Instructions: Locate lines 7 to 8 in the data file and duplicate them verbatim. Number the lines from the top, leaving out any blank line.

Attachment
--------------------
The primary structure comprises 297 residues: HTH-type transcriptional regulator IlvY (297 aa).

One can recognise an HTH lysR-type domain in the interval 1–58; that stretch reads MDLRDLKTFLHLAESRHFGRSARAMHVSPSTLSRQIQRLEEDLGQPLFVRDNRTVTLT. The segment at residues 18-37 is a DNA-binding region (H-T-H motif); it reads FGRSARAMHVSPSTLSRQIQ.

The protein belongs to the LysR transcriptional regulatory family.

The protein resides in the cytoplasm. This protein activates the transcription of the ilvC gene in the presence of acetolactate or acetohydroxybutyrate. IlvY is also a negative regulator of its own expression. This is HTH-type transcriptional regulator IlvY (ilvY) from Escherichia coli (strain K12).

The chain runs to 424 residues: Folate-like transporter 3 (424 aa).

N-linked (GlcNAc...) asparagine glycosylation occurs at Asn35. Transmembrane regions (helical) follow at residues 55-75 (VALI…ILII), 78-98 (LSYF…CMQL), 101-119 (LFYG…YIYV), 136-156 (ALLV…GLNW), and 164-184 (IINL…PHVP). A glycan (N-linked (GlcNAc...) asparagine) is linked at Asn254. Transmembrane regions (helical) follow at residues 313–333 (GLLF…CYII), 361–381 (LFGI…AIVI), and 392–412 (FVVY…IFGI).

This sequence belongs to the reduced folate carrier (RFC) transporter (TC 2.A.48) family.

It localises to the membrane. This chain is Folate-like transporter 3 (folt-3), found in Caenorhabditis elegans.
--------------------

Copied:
This sequence belongs to the reduced folate carrier (RFC) transporter (TC 2.A.48) family.

It localises to the membrane. This chain is Folate-like transporter 3 (folt-3), found in Caenorhabditis elegans.